The Rights group also asked for the introduction of a general war tax of at least N1, 000 per working individual [in private and public sectors] and N5,000 per registered companies to help set up a War Trust Fund (WTF) meant for procurement of state-of-the-art information technology-driven facilities and combat weapons for the prosecution of the ongoing counter insurgency war.

The group said it was wrong to seek external fund to prosecute a war largely created by insurgents in our contemporary periods and expect generations yet unborn to bear the burden of repayment.

HURIWA therefore urged President Jonathan to have a rethink of seeking for $1billion foreign credit facility to prosecute the ongoing counter insurgency war but to look inwards and draw up quick win strategy for making Nigerians to own the process of the counter terror war by contributing just a little for the war trust fund.

HURIWA also suggested that political office holders at all levels be asked to give 25 per cent of their monthly salary (for two months only) towards the setting up of the counter-insurgency war fund to be managed by a five-member team made up of Nigerians of unimpeachable integrity with representations from ministries of Finance, Defence and the Civil Society Community.

On the alleged collapse of the $470 million (N76 billion) National public security communications system project in Abuja, the Rights group tasked the Federal Government to hire tested and trusted foreign forensic investigators to unravel the whereabouts of the huge public funds deployed in the critical security infrastructure which as evidently made manifest was not effectively delivered.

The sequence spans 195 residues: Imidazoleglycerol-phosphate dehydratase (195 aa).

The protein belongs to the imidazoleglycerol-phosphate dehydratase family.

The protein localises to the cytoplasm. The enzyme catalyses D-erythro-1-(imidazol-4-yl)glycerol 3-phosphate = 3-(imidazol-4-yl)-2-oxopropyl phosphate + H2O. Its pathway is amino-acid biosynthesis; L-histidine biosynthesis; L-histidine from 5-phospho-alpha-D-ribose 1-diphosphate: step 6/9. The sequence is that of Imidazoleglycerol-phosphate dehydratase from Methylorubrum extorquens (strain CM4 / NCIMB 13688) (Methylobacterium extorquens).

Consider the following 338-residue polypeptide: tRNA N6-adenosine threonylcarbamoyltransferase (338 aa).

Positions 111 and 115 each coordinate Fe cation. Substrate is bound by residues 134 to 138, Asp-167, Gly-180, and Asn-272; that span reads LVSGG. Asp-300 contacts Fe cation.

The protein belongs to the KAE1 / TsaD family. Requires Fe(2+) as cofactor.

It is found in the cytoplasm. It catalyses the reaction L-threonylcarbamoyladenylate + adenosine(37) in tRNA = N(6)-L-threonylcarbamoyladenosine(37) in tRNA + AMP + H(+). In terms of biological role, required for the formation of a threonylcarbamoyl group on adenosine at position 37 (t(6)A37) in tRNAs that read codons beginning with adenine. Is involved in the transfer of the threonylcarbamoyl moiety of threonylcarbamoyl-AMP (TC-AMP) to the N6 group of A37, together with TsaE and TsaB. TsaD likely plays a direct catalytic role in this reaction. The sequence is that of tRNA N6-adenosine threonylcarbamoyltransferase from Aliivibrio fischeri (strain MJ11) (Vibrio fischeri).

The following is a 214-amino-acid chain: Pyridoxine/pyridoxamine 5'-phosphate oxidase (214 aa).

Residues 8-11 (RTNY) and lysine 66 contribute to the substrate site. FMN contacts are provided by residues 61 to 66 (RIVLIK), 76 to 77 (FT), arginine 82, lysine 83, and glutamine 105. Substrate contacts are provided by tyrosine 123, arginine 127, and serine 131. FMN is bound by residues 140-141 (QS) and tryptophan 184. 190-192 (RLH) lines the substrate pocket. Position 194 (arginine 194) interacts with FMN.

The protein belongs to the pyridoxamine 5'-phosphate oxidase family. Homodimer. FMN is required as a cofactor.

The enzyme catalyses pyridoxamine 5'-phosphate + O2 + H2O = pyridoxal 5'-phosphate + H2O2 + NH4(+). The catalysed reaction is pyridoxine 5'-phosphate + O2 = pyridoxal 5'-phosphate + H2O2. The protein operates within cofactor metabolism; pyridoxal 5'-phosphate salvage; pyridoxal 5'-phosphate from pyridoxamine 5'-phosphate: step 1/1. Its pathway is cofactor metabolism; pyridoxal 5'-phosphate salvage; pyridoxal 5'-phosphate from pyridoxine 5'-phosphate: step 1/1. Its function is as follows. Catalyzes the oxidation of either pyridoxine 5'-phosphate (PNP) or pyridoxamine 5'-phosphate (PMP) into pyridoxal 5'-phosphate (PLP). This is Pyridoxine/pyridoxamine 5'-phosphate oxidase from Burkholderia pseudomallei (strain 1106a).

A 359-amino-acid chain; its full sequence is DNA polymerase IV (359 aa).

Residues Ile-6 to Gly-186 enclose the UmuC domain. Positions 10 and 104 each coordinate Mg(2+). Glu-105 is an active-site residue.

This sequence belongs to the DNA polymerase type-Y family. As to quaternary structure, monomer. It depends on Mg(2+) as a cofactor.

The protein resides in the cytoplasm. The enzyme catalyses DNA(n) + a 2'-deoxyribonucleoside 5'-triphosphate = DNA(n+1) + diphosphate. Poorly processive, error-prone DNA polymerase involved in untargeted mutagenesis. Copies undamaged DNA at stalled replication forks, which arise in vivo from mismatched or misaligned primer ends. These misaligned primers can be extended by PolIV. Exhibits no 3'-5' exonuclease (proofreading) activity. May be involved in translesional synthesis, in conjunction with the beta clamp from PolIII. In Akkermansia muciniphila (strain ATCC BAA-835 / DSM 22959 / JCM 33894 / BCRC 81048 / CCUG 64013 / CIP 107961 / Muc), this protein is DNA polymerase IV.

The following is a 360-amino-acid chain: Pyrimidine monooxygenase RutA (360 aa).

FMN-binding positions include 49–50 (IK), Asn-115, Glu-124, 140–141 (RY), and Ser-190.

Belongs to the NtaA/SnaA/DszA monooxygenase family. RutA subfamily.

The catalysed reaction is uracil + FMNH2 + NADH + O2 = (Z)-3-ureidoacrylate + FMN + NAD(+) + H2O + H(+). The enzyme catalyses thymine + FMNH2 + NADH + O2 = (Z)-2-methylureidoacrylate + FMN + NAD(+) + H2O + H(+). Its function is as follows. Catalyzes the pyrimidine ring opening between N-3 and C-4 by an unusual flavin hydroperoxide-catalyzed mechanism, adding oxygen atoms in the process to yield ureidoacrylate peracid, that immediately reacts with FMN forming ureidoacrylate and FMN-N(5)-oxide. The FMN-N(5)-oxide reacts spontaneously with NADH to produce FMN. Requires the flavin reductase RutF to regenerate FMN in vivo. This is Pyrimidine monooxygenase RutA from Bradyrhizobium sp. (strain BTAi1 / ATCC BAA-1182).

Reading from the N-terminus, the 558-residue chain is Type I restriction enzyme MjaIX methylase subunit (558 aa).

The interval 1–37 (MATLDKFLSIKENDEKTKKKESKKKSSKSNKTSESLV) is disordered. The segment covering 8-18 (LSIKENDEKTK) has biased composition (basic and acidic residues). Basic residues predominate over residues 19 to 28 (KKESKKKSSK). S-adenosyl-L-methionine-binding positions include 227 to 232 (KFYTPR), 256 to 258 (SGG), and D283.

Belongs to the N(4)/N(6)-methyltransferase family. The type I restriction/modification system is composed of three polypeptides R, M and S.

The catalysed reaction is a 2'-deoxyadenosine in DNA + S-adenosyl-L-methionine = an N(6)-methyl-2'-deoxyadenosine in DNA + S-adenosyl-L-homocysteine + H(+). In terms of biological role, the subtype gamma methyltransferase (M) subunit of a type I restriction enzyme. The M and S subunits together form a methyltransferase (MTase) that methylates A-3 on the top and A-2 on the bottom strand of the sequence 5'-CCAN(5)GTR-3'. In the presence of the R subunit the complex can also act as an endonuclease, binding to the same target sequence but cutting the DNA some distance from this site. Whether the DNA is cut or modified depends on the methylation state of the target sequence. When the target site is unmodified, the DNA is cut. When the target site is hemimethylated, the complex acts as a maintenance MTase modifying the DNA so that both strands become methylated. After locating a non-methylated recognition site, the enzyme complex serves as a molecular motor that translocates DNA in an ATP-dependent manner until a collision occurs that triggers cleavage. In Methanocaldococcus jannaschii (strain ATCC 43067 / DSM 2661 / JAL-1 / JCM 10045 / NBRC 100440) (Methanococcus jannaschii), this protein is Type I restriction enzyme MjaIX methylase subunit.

HURIWA recalled that the contract for the NPSCS project was awarded by the Federal Government to provide a secure an independent multimedia communications system for the police and other security agencies in the country.

"We urge President Jonathan to ensure that all those that sabotaged these critical security facilities are brought before the court of law to face the full weight of the law. We use this opportunity tunity to repeat our call for the death penalty to be imposed for crimes of diversion of Defence and Police budgets henceforth," HURIWA stated.

A National Conference delegate, Mr. Femi Falana (SAN), asked the National Assembly to reject the request made by President Jonathan, asking for $1 billion loan to aid the war against Boko Haram insurgency.

Falana said the President must explain what he had been doing with the budgets made for Defence in the past few years.

He said, "The request made by President Jonathan for approval of the Senate for a loan of $1 billion to fight the menace of the Boko Haram sect should be rejected in its entirety. Between 2010 and 2013 over N3 trillion was budgeted for defence.

"Under the Appropriation Bill signed into law on May 23 this year, 20 per cent of the entire federal budget, that is, the sum of N968.127 billion out of N4.962 trillion was earmarked for Defence. The Senate should find out what happened to the Defence budget in the middle of the year to warrant a supplementary budget of N160 billion."